It's not catastrophes, murders, deaths, diseases, that age and kill us; it's the way people look and laugh, and run up the steps of omnibuses.

Saturday
Oct222011

Bono

My name is Bono, and I am a rock star.

We let our own pathetic excuses about how it's "difficult" justify our own inaction. Be honest. We have the science, the technology, and the wealth. What we don't have is the will, and that's not a reason that history will accept...

To me betraying the age means exposing its conceits, it's foibles; it's phony moral certitudes. It means telling the secrets of the age and facing harsher truths.

The world is more malleable than you think and it's waiting for you to hammer it into shape.

I really remember John Lennon's Imagine. I guess I'm twelve; that's one of my first albums. That really set fire to me. It was like he was whispering in your ear — his ideas of what's possible. Different ways of seeing the world.

Idealism is under siege beset by materialism, narcissism and all the other isms of indifference.

Sing the melody line you hear in your own head. Remember, you don't owe anybody any explanations, you don't owe your parents any explanations, you don't owe your professors any explanations.

 

Friday
Oct212011

Primo Levi

I’m a normal man with a good memory who fell into a maelstrom and got out of it more by luck than by virtue, and who from that time on has preserved a certain curiosity about maelstroms large and small, metaphorical and actual.

Nothing can be said: nothing sure, nothing probable, nothing honest. Better to err through omission than through commission: better to refrain from steering the fate of others, since it is already so difficult to navigate one's own.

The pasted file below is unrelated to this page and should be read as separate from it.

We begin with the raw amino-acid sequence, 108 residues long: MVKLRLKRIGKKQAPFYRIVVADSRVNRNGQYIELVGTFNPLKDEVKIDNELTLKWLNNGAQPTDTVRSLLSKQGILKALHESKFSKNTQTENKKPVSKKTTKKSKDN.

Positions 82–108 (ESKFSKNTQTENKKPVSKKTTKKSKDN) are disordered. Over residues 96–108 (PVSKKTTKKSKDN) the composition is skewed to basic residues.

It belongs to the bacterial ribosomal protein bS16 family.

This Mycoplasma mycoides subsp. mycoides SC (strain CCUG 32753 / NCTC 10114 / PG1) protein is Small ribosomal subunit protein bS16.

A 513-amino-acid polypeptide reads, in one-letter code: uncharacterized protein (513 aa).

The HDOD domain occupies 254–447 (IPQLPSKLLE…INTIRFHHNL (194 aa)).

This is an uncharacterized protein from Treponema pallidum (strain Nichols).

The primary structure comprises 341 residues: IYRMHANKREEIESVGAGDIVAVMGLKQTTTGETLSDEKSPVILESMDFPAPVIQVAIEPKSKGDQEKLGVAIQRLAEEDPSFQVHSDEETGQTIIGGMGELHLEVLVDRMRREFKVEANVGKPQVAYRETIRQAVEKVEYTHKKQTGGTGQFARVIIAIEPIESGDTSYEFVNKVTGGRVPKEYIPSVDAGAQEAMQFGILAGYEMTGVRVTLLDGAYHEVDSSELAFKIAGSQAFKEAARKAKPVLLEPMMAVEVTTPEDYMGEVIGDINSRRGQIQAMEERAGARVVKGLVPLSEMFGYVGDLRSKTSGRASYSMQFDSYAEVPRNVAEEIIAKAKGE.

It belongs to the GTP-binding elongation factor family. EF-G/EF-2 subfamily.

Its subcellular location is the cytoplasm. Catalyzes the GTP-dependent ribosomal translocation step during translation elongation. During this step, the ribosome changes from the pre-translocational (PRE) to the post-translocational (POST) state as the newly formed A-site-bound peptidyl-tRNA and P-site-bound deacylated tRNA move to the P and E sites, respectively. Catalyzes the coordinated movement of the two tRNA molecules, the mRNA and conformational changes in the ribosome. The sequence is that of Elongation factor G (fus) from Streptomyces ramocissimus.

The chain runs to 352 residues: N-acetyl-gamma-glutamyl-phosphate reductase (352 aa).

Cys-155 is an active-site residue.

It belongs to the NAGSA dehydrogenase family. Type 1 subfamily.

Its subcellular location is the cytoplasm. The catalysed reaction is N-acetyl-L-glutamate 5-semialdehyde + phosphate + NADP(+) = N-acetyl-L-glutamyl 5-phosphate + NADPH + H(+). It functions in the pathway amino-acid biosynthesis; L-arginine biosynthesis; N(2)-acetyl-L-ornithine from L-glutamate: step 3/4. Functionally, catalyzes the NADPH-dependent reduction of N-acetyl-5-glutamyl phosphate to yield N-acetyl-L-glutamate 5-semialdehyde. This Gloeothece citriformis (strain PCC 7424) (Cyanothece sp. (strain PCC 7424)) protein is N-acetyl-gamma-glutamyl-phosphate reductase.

Those who deny Auschwitz would be ready to remake it.

For me chemistry represented an indefinite cloud of future potentialities which enveloped my life to come in black volutes torn by fiery flashes, like those which had hidden Mount Sinai. Like Moses, from that cloud I expected my law, the principle of order in me, around me, and in the world.

The trade of chemist (fortified, in my case, by the experience of Auschwitz), teaches you to overcome, indeed to ignore, certain revulsions that are neither necessary or congenital: matter is matter, neither noble nor vile, infinitely transformable, and its proximate origin is of no importance whatsoever. Nitrogen is nitrogen, it passes miraculously from the air into plants, from these into animals, and from animals into us; when its function in our body is exhausted, we eliminate it, but it still remains nitrogen, aseptic, innocent.

It is a pretty structure isn’t it?